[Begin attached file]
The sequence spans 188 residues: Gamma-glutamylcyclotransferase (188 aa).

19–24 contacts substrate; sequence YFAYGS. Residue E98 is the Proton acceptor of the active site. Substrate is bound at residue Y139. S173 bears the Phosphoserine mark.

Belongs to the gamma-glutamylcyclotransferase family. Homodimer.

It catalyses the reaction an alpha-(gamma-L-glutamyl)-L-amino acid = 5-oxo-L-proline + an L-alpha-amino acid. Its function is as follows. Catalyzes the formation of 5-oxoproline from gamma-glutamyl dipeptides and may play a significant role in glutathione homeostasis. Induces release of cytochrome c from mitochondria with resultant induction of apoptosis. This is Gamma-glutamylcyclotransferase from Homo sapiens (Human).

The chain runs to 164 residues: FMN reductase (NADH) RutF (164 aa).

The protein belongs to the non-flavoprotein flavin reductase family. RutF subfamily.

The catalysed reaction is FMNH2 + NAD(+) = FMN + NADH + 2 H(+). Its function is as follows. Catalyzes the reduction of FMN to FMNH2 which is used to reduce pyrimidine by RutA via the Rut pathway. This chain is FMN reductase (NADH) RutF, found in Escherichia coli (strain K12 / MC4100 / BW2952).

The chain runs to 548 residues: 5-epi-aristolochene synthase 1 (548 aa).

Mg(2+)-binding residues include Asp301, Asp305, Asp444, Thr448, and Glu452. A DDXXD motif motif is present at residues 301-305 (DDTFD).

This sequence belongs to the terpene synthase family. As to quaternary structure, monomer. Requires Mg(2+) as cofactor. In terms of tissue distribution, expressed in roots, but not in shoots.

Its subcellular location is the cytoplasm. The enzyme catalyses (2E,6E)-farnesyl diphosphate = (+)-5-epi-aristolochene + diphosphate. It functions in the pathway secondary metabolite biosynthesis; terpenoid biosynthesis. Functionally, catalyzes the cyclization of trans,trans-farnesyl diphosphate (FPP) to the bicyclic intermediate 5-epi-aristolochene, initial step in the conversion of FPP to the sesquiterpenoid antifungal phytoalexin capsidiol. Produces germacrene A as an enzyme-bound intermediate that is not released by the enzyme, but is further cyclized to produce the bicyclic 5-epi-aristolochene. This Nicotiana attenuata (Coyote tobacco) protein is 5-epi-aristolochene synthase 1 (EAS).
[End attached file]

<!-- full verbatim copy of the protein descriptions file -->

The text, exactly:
The sequence spans 188 residues: Gamma-glutamylcyclotransferase (188 aa).

19–24 contacts substrate; sequence YFAYGS. Residue E98 is the Proton acceptor of the active site. Substrate is bound at residue Y139. S173 bears the Phosphoserine mark.

Belongs to the gamma-glutamylcyclotransferase family. Homodimer.

It catalyses the reaction an alpha-(gamma-L-glutamyl)-L-amino acid = 5-oxo-L-proline + an L-alpha-amino acid. Its function is as follows. Catalyzes the formation of 5-oxoproline from gamma-glutamyl dipeptides and may play a significant role in glutathione homeostasis. Induces release of cytochrome c from mitochondria with resultant induction of apoptosis. This is Gamma-glutamylcyclotransferase from Homo sapiens (Human).

The chain runs to 164 residues: FMN reductase (NADH) RutF (164 aa).

The protein belongs to the non-flavoprotein flavin reductase family. RutF subfamily.

The catalysed reaction is FMNH2 + NAD(+) = FMN + NADH + 2 H(+). Its function is as follows. Catalyzes the reduction of FMN to FMNH2 which is used to reduce pyrimidine by RutA via the Rut pathway. This chain is FMN reductase (NADH) RutF, found in Escherichia coli (strain K12 / MC4100 / BW2952).

The chain runs to 548 residues: 5-epi-aristolochene synthase 1 (548 aa).

Mg(2+)-binding residues include Asp301, Asp305, Asp444, Thr448, and Glu452. A DDXXD motif motif is present at residues 301-305 (DDTFD).

This sequence belongs to the terpene synthase family. As to quaternary structure, monomer. Requires Mg(2+) as cofactor. In terms of tissue distribution, expressed in roots, but not in shoots.

Its subcellular location is the cytoplasm. The enzyme catalyses (2E,6E)-farnesyl diphosphate = (+)-5-epi-aristolochene + diphosphate. It functions in the pathway secondary metabolite biosynthesis; terpenoid biosynthesis. Functionally, catalyzes the cyclization of trans,trans-farnesyl diphosphate (FPP) to the bicyclic intermediate 5-epi-aristolochene, initial step in the conversion of FPP to the sesquiterpenoid antifungal phytoalexin capsidiol. Produces germacrene A as an enzyme-bound intermediate that is not released by the enzyme, but is further cyclized to produce the bicyclic 5-epi-aristolochene. This Nicotiana attenuata (Coyote tobacco) protein is 5-epi-aristolochene synthase 1 (EAS).